Although the Affordable Care Act (ACA) has benefited millions of women by reducing out-of-pocket spending on contraception, many still continue to have to pay for all or some of their contraceptives.
Teens who received free contraception and were educated about the pros and cons of various birth control methods were dramatically less likely to get pregnant, give birth or get an abortion compared with other sexually active teens, according to a new study.
Researchers at the School of Medicine want to know whether they can reduce the rate of unintended pregnancies at community clinics by providing contraceptive counseling that emphasizes the benefits of long-acting birth control, like IUDs and implants, and by making these methods available to women at sharply reduced costs or free of charge. Pictured is Tessa Madden, MD, the study’s principal investigator.
The Obama administration has proposed letting religiously affiliated non-profit businesses and institutions opt-out of the contraceptive mandate of the Affordable Care Act. “The Obama administration has bent over backward to accommodate the concerns of some religiously affiliated businesses,” says Elizabeth Sepper, JD, health law expert and professor of law at Washington University In St. Louis.
Providing birth control to women at no cost substantially reduced unplanned pregnancies and cut abortion rates by 62 percent to 77 percent over the national rate, a new study shows.
A study by Brooke Winner, MD (pictured), and Jeff Peipert, MD, to evaluate birth control methods has found dramatic differences in their effectiveness. Women who used birth control pills, the patch or vaginal ring were 20 times more likely to have an unintended pregnancy than those who used longer-acting forms such as an intrauterine device (IUD) or implant.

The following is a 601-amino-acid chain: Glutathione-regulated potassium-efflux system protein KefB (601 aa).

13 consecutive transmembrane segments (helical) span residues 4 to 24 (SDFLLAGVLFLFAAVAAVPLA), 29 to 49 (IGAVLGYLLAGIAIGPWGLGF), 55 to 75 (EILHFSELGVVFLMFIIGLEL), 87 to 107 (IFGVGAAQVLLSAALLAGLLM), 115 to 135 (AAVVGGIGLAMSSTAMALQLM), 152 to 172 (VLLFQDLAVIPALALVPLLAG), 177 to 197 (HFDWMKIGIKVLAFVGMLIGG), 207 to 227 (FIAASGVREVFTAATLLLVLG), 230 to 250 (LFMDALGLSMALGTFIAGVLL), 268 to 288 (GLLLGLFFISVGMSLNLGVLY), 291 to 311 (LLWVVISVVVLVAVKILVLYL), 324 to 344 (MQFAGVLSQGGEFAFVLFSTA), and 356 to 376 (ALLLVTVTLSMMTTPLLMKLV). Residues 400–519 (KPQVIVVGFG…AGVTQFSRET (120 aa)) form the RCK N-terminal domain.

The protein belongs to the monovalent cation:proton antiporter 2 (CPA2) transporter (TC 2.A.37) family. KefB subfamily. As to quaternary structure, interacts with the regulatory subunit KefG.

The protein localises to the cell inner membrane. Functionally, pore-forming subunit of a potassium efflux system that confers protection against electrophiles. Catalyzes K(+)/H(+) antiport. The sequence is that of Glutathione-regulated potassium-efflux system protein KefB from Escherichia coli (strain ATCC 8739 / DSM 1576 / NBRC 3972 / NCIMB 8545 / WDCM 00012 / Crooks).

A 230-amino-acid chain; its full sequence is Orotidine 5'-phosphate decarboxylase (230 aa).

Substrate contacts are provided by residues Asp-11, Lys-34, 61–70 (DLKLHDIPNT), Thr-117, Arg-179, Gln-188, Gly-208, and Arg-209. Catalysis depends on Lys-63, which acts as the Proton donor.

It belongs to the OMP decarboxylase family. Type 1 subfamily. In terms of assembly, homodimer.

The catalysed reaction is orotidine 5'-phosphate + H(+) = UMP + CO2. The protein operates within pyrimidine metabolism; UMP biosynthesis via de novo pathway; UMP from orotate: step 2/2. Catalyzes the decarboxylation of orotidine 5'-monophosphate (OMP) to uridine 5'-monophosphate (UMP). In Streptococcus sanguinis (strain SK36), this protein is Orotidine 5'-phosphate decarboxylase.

The current controversy over the Barack Obama administration’s birth control policy is not, contrary to some arguments, a matter of constitutional law, says Gregory P. Magarian, JD, constitutional law expert and professor of law at Washington University in St. Louis. It is however, a matter of Constitutional principle, Magarian says.
On Nov. 8, Mississippi voters will cast their ballots on Initiative 26, which would make every “fertilized egg” a “person” as a matter of law. “Many have rightly condemned this so-called ‘personhood’ initiative as an attack not only on abortion rights, but also on the ability to practice widely used methods of birth control, to attempt in vitro fertilization, and to grieve a miscarriage in private, without a criminal investigation by the state,” says Susan Appleton, JD, family law expert and the Lemma Barkeloo and Phoebe Couzins Professor of Law at Washington University in St. Louis. “But these criticisms fail to identify another flaw in the reasoning of the initiative’s proponents,” she says. “The proponents assume that attaching the label of ‘person’ to fertilized eggs, embryos and fetuses necessarily establishes a legal basis for criminalizing abortion, or even for requiring its criminalization.”
On the surface, family planning and tennis have little in common. But if results are what matter, Jeffrey Peipert, MD, PhD, is a winner.